Putin's United Russia dominates regional elections
Russian President Vladimir Putin's party took nearly every regional seat in Sunday's elections, but most analysts say that the results were probably an accurate reflection of public sentiment.
Pro-Kremlin candidates swept the field Sunday in thousands of local elections, which opposition leaders allege were marred by fraud. However, most analysts say they are probably an accurate reflection of the country's mood.Skip to next paragraph
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More than 4,800 Russian localities held polls Sunday, including five regions that saw direct gubernatorial elections for the first time since President Vladimir Putin suspended direct voting for governors eight years ago. With most votes counted on Monday, it was clear that the pro-Kremlin United Russia party had nabbed all five gubernatorial spots, and won handy majorities in most regional and city legislatures that were up for grabs.
"This was more of a defeat for the opposition than a victory for United Russia," says Alexei Mukhin, director of the independent Center for Political Information in Moscow. "The opposition needs to learn a lot of lessons, and the authorities would make a big mistake if they become complacent."
Mr. Putin seized on the results as an affirmation of the rightness of his course. "In my view these election results are not unexpected," he said in a meeting with the head of the Central Election Commission on Monday. "I think it is just one more step that confirms the intentions of voters to support the existing institutions of power, and the way Russian state politics are developing."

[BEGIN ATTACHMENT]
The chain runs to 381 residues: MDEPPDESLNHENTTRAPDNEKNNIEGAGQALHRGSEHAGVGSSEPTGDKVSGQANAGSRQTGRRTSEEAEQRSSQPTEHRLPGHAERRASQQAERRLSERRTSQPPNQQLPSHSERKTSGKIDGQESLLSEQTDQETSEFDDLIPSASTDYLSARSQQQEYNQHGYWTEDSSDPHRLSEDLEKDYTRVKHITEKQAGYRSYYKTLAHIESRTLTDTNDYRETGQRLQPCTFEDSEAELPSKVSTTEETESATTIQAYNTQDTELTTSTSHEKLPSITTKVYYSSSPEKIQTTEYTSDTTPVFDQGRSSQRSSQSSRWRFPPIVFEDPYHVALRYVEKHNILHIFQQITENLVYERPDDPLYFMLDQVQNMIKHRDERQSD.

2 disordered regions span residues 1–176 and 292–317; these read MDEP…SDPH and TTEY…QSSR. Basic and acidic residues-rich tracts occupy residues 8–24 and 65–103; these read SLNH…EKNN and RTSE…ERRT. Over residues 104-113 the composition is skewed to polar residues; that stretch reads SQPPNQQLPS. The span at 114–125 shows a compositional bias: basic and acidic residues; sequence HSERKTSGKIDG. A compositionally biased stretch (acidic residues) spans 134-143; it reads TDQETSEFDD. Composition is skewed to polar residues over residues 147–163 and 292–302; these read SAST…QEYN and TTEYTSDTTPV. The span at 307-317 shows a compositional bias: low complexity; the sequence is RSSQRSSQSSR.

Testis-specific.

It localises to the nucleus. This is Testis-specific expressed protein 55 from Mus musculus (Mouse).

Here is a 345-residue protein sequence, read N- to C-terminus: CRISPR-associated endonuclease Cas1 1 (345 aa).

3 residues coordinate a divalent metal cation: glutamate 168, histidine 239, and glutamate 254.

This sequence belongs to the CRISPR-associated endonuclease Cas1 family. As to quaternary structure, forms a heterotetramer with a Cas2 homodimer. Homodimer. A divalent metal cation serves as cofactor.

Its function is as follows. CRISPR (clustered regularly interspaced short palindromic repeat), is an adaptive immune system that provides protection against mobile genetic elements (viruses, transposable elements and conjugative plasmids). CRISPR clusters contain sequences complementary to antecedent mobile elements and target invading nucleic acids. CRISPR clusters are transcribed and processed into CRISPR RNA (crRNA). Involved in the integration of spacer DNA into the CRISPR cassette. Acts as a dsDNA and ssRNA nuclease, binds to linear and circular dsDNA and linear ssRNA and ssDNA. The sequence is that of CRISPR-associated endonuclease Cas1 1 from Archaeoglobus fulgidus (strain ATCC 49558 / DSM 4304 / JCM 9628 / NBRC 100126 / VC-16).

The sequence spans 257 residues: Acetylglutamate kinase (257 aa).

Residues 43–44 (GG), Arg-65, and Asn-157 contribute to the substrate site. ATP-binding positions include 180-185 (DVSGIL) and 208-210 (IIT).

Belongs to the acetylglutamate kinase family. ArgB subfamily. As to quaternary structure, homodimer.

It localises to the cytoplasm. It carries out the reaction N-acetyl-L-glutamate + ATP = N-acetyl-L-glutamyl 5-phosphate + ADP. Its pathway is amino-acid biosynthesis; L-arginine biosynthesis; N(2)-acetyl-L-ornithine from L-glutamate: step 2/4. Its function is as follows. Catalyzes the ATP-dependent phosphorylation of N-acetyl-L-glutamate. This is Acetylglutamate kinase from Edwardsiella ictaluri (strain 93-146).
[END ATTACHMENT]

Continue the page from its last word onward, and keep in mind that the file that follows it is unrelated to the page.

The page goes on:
The independent election watchdog Golos, which has come under ferocious fire from the authorities for its role in exposing massive electoral fraud in last December's Duma elections, posted more than 1,000 violations of polling station rules this year, including alleged cases of repeat voting, ballot box stuffing, buying absentee ballots, and voter roll irregularities.
But Andrei Buzin, an expert with Golos, says that these elections were in some ways more participatory than previous ones in the Putin era, and that the incidence of electoral violations was probably no higher than in the past.
"I think we are registering more violations this time because we have a much better qualified corps of observers that we are fielding, and they are highly motivated to watch for anything out of place," Mr. Buzin says. "This is a big improvement."
As before, he says, the fact that United Russia candidates enjoyed all sorts of direct and indirect state support probably played a key role.
"All information about the elections reached most people via the state media, and in most cases there were no alternative sources," he says.
Other commentators pointed to voter exhaustion, and warned that many were turning away from the electoral process altogether. Turnout was at a low ebb, even for Russian regional elections, with less than 25 percent of voters casting ballots, on average, around the country. In the far-eastern Primorsky Krai, less than 8 percent of voters bothered to show up.
"The low turnout is a very important indicator that no one really won these elections," says Boris Kagarlitsky, director of the independent Institute for the Study of Globalization and Social Movements in Moscow.